Document Type

Conference Proceeding

Publication Date


Publication Title

J Allergy Clin Immunol


Rationale: Atopic dermatitis (AD) is linked to genetic and environmental risk factors. The effect of these factors on molecular and transcriptional events is not well understood. Immunologically, AD involves skin barrier defects and CD4+ T cells that produce inflammatory cytokines and amplify epidermal dysfunction Our objective was to investigate epigenetic mechanisms that may account for genetic susceptibility in CD4+ T cells.

Methods: We measured chromatin accessibility (ATAC-seq), NFKB1 binding (ChIP-seq), and gene expression (RNA-seq) in anti-CD3/CD28 stimulated CD4+ T cells from 6 subjects with active moderate-to-severe AD and 6 age-matched non-allergic controls.

Results: AD genetic risk loci were enriched for open chromatin regions in stimulated CD4+ T cells. The majority of ATAC-seq peaks were shared between matched AD-control pairs, consistent with those sections of chromatin being equally available. In contrast, NFKB DNA binding motifs were enriched in AD-dependent open chromatin. NFKB1 ChIP-seq identified genomic regions that were more strongly bound in AD cases, more strongly bound in controls, or shared between cases and controls. Chromatin that was strongly accessible and bound by NFKB1 in AD was enriched for AD genetic risk variants. Using whole genome sequencing data, we identified genotype-dependent accessible chromatin at AD risk loci corresponding to 32 genes with genotype-dependent expression in stimulated CD4+ T cells.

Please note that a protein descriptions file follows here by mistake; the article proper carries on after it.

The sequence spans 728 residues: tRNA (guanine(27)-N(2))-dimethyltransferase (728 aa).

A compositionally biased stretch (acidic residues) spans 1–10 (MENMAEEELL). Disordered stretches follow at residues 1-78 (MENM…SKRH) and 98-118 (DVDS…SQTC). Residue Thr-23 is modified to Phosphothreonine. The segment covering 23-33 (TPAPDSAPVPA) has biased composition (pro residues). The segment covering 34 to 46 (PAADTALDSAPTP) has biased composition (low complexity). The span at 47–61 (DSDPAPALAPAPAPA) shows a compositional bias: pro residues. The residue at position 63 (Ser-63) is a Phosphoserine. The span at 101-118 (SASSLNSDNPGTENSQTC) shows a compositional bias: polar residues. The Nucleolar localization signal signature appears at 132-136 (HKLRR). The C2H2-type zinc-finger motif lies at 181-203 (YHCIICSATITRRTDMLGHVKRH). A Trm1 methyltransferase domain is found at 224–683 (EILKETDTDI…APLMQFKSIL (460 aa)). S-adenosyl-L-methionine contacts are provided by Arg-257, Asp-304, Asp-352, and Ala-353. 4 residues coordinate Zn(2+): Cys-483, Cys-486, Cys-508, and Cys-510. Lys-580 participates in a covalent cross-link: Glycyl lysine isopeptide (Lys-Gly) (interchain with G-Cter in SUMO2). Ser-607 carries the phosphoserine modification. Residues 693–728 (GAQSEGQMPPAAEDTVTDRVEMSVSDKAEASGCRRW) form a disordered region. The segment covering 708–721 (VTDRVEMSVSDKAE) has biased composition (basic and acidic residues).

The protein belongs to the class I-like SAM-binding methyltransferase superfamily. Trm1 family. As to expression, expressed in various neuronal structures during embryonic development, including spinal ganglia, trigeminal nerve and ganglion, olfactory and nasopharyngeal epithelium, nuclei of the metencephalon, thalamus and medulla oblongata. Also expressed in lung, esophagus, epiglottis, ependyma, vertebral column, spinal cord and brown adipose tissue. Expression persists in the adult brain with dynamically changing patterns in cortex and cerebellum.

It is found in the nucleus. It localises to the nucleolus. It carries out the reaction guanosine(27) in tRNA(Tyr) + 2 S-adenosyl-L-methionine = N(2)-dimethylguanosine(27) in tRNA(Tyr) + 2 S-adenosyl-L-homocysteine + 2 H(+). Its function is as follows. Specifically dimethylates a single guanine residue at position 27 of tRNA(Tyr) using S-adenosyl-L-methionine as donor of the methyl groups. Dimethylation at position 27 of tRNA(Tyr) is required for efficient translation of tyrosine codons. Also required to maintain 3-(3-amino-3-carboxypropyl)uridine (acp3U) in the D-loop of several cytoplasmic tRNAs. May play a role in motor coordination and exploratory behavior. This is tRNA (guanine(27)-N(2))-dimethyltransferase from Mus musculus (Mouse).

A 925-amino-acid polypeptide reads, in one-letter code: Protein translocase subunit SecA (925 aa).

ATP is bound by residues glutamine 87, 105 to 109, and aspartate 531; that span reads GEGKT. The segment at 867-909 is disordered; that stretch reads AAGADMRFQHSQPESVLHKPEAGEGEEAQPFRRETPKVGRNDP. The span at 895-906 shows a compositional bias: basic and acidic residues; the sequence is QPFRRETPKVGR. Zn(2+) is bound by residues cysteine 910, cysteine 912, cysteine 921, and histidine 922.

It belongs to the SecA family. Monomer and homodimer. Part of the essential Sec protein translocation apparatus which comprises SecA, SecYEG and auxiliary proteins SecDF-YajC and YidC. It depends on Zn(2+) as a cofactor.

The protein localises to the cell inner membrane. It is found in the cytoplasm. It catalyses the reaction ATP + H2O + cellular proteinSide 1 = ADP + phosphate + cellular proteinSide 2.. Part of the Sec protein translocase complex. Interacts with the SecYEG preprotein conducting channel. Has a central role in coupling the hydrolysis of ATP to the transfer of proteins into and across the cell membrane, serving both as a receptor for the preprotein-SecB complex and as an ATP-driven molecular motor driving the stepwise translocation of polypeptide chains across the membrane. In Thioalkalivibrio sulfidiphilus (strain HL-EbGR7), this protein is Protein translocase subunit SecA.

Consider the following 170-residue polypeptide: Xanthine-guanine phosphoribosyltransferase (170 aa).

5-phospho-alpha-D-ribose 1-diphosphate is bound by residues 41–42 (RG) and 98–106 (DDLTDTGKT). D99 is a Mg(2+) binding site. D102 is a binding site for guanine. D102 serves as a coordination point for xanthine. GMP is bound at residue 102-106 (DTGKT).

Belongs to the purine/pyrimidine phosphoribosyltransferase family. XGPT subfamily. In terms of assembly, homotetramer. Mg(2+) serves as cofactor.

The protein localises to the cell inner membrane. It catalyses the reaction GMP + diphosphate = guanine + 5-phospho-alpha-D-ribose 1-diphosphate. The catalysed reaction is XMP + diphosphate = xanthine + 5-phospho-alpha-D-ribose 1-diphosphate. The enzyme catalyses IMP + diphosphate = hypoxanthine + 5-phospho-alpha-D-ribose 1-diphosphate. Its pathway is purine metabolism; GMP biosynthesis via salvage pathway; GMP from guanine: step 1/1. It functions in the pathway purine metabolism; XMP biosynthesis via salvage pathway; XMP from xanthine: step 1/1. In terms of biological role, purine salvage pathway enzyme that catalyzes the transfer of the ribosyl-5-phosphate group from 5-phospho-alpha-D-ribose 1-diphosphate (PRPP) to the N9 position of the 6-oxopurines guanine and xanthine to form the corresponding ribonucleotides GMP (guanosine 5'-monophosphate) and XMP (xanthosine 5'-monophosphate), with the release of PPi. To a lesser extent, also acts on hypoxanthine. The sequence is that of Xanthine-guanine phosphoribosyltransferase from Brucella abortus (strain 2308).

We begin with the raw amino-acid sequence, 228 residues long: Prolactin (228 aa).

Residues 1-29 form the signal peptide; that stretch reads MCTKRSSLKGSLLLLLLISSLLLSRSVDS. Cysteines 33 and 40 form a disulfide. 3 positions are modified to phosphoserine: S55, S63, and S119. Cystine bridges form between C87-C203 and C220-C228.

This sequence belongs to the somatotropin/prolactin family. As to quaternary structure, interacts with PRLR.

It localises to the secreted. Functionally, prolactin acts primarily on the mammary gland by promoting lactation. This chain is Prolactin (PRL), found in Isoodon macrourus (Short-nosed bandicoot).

Conclusions: The response of CD4+ T cells to stimulation is AD-specific and results in differential chromatin accessibility and transcription factor binding. These differences in transcriptional regulation result in epigenetic and transcriptional dysregulation in CD4+ T cells of patients with AD.





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